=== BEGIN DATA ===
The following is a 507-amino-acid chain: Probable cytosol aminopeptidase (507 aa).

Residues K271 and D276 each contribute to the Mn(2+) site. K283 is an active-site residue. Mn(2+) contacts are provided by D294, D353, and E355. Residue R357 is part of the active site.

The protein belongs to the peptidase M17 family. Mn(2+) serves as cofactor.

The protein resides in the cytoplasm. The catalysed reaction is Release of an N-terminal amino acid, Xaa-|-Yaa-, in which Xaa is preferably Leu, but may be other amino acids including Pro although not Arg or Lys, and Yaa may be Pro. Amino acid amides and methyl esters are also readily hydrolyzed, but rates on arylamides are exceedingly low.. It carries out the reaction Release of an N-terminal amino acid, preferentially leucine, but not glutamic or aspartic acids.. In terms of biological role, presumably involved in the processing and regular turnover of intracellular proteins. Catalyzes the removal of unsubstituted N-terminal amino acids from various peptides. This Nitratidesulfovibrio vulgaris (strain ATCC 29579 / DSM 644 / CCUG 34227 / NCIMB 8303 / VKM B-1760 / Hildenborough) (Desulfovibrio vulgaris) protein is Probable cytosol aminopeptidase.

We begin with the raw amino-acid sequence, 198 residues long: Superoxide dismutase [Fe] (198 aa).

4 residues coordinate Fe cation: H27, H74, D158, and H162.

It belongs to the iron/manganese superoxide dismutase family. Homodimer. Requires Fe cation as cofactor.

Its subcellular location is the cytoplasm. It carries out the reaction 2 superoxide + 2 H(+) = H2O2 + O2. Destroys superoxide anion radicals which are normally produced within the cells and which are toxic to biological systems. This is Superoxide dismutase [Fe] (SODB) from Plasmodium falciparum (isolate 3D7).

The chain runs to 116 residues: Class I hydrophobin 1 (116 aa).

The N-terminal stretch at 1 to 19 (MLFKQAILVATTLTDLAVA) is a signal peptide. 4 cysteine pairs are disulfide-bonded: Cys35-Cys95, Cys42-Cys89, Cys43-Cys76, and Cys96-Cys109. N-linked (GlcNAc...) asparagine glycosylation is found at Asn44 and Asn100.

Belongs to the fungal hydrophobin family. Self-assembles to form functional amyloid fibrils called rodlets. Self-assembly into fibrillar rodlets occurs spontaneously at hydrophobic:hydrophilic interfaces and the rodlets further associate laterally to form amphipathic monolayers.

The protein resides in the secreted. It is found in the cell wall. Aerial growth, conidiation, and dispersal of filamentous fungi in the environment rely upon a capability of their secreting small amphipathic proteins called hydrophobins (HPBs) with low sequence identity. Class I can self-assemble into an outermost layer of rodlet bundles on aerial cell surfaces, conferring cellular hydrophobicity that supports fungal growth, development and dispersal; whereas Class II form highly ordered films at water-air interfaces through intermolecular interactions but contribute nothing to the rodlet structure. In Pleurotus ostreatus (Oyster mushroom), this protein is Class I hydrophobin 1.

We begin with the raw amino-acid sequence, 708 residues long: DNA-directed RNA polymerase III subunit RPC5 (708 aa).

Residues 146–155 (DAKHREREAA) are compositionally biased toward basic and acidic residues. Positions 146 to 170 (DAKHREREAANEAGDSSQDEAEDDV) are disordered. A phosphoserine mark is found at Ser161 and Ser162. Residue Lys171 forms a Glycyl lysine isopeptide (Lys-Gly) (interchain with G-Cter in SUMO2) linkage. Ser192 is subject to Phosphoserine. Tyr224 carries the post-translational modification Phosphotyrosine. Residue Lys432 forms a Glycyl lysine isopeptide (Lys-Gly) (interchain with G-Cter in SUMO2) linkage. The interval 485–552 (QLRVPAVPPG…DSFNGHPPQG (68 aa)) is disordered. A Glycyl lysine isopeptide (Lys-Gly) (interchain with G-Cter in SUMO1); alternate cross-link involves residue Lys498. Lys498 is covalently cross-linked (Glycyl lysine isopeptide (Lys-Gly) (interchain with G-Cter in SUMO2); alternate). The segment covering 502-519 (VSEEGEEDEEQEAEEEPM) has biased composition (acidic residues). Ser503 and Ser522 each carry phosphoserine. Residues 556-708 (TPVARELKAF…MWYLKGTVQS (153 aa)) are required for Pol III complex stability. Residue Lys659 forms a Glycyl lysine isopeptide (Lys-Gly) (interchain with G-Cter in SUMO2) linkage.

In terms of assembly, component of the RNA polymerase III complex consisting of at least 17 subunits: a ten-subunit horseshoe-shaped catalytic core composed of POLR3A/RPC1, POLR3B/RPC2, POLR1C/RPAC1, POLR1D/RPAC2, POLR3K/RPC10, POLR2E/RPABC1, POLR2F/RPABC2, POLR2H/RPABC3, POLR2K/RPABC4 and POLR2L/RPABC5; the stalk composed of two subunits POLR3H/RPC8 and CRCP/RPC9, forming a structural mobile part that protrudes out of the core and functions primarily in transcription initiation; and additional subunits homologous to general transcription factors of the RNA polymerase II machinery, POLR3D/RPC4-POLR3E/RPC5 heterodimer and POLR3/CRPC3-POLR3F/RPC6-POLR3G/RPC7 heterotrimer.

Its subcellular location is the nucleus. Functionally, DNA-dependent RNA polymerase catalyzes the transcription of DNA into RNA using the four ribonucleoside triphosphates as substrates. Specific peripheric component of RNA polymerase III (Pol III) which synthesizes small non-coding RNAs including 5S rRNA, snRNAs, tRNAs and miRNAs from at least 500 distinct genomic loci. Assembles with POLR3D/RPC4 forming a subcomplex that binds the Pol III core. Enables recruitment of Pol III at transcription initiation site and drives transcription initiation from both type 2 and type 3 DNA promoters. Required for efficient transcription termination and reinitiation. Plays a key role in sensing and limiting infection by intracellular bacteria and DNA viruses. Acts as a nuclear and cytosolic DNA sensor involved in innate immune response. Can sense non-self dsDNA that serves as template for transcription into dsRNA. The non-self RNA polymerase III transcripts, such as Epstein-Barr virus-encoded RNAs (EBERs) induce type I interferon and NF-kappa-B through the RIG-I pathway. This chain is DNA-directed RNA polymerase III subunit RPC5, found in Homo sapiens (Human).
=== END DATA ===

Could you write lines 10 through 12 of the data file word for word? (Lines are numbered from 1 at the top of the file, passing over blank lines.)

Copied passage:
The N-terminal stretch at 1 to 19 (MLFKQAILVATTLTDLAVA) is a signal peptide. 4 cysteine pairs are disulfide-bonded: Cys35-Cys95, Cys42-Cys89, Cys43-Cys76, and Cys96-Cys109. N-linked (GlcNAc...) asparagine glycosylation is found at Asn44 and Asn100.

Belongs to the fungal hydrophobin family. Self-assembles to form functional amyloid fibrils called rodlets. Self-assembly into fibrillar rodlets occurs spontaneously at hydrophobic:hydrophilic interfaces and the rodlets further associate laterally to form amphipathic monolayers.

The protein resides in the secreted. It is found in the cell wall. Aerial growth, conidiation, and dispersal of filamentous fungi in the environment rely upon a capability of their secreting small amphipathic proteins called hydrophobins (HPBs) with low sequence identity. Class I can self-assemble into an outermost layer of rodlet bundles on aerial cell surfaces, conferring cellular hydrophobicity that supports fungal growth, development and dispersal; whereas Class II form highly ordered films at water-air interfaces through intermolecular interactions but contribute nothing to the rodlet structure. In Pleurotus ostreatus (Oyster mushroom), this protein is Class I hydrophobin 1.